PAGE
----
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Overhead crane and pulleys problem

  1. Aug 7, 2011 #1
    The problem bellow is a real problem and I would like to get some ideas in order to overcome it.

    As you can see in the attached doc, we have two winches ( drum 1 and 2 ) on the same shaft of motor M1, two moving pulleys ( 3 and 4 ) and a fixed pulley (5).
    The load is 130 Tons, and we can measure that with a load cell at pulley 5 ( 32,5 Tons) after the lifting of the load.
    But during the time as the load is rising we measure only 30 tons! Note that we have a cable of steel with 30mm diam. and the rising speed is about 1m/min.

    When we lower the load, the load cell measures 36,2 Tons. and as soon it stops we get again 32m5 Tons.

    When the load gets the floor than we read 0 Tons (of course!)

    Can someone explain this? This is a real case and my problem is to adjust the safety relay to 110% of nominal load, which is impossible with this beahviour of the system!!

    Attached Files:

  2. jcsd
  3. Aug 8, 2011 #2


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    Intuitively I would think that Ft = 2 x F1 here (not 4 x F1 as denoted in your PDF)

    Could it be that the deformation of the steel cable at pulley 3 & 4 changes the force balance between the two cable segments going from/to the pulley? It seems that the side to which the cable goes is taking more load.
    Last edited: Aug 8, 2011
  4. Aug 8, 2011 #3
    You are right! The force at pulley is 2XF1 and not 4X.

    In fact I have a display showing the real load and that's whya mmy mistake.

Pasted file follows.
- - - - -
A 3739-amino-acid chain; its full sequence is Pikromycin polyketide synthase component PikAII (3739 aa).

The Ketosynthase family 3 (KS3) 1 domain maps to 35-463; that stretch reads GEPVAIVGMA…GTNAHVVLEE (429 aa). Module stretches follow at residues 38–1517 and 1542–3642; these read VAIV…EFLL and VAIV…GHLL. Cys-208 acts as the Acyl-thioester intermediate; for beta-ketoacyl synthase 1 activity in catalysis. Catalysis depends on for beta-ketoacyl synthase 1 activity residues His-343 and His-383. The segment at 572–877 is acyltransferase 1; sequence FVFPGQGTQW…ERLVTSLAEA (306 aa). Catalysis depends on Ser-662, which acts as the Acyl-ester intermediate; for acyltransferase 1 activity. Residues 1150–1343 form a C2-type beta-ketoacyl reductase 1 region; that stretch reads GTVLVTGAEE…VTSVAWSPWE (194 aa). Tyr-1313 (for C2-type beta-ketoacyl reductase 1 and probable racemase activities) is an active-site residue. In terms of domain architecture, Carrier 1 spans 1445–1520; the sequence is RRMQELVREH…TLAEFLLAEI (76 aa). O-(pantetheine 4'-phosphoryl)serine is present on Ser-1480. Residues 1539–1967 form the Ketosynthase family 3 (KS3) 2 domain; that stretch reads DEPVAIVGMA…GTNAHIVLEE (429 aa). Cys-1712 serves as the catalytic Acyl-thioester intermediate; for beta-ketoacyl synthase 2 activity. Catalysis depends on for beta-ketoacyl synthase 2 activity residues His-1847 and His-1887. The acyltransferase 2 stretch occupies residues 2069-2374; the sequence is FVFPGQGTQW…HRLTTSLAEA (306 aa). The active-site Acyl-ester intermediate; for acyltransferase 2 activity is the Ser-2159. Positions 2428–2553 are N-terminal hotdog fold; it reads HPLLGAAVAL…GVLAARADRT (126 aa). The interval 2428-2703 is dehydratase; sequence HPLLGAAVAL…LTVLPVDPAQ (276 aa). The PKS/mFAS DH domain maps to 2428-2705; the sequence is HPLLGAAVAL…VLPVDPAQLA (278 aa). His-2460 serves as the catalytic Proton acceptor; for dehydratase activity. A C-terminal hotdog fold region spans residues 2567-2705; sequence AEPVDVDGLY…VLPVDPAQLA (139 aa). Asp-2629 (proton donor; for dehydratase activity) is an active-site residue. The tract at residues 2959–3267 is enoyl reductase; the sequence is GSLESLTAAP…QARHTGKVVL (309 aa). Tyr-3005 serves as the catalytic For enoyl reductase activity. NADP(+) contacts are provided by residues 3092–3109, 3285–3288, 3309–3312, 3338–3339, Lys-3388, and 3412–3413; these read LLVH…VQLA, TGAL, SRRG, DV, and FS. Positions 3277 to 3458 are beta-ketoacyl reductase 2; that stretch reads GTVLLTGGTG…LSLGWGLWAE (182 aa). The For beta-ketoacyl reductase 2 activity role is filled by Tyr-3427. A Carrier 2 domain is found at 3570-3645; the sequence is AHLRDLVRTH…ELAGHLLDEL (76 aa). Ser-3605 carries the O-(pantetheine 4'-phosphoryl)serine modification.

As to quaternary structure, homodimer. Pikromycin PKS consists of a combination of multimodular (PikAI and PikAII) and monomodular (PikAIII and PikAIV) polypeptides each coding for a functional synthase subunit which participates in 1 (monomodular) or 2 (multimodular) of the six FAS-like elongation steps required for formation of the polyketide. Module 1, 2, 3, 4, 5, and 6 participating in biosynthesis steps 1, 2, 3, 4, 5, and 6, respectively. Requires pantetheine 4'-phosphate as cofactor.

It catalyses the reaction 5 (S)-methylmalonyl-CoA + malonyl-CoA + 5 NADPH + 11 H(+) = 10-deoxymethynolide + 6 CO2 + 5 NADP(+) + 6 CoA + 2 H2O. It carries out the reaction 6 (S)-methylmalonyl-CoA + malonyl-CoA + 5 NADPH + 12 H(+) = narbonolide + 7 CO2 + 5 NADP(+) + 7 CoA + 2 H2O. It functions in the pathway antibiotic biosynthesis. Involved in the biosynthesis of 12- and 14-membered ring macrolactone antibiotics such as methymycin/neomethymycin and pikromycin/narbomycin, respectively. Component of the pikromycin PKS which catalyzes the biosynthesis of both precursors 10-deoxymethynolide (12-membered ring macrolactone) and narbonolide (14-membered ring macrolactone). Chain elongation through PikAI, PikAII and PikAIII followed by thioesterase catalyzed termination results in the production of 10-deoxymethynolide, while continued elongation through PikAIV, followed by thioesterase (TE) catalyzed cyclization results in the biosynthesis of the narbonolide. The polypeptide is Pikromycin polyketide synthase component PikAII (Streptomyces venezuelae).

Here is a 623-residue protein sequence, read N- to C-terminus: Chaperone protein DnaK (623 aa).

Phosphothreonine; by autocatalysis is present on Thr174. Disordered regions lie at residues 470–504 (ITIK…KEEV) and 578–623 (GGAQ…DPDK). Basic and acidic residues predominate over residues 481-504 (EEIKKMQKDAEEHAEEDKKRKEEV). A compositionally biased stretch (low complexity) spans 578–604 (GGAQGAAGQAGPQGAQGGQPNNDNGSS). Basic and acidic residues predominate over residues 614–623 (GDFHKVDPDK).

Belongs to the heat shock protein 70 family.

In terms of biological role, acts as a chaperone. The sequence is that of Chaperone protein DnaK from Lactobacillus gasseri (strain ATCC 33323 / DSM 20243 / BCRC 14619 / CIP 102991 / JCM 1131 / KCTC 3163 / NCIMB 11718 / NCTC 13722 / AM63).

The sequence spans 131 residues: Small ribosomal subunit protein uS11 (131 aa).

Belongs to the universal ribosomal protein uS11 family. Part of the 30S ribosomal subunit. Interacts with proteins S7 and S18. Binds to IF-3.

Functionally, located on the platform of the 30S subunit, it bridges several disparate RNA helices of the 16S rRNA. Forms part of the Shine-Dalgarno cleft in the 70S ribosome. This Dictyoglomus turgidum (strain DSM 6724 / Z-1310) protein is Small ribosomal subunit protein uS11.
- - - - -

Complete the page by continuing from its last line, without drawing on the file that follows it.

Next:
I thought that the problem is concerned with the deformation of the rope but I cannot explain how it works. The lenght of each rope ( distance from 3 to 5 ) is about 10 meters.

    Could someone explain it??
  5. Aug 8, 2011 #4


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    Isn't it a general phenomenon of lossy pulley dynamics, that the outgoing rope has a higher force, because it includes the force needed to overcome friction? The bearings at the axis of pulley 3 & 4 have some friction. To overcome that friction you need some torque. So the outgoing rope must have a greater force than the incoming rope, to create that torque.
    Last edited: Aug 8, 2011
  6. Aug 8, 2011 #5
    OK, I can understand what you say, but that is just a feeling. Can you or someone describe it mathematically?
    The feeling I have already but that's all!!!I would like to have the evidence of the phenomenon.
  7. Aug 8, 2011 #6
    May be we can simplify the problem using the arrangement below.
    What will be the force in the rope when it goes up with no acceleration? And what happens if we stop the lifting?

    Attached Files:

  8. Aug 9, 2011 #7


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    For your simplified arrangement:

    At constant speed the force in the right rope will be always the weight of the green mass (Ft). Due to friction in the upper pulley the force in the left rope will be more than Ft when lifting the weight, and less than Ft when lowering it. So the force at the pulley axis F1, which is the sum of the rope forces will vary accordingly.

    At constant speed all the forces acting at each pulley must balance each other and all the torques acting at each pulley must balance each other. If you introduce a friction torque into the equation, the force vectors must still sum to zero, but to balance the friction torque they have to be redistributed.
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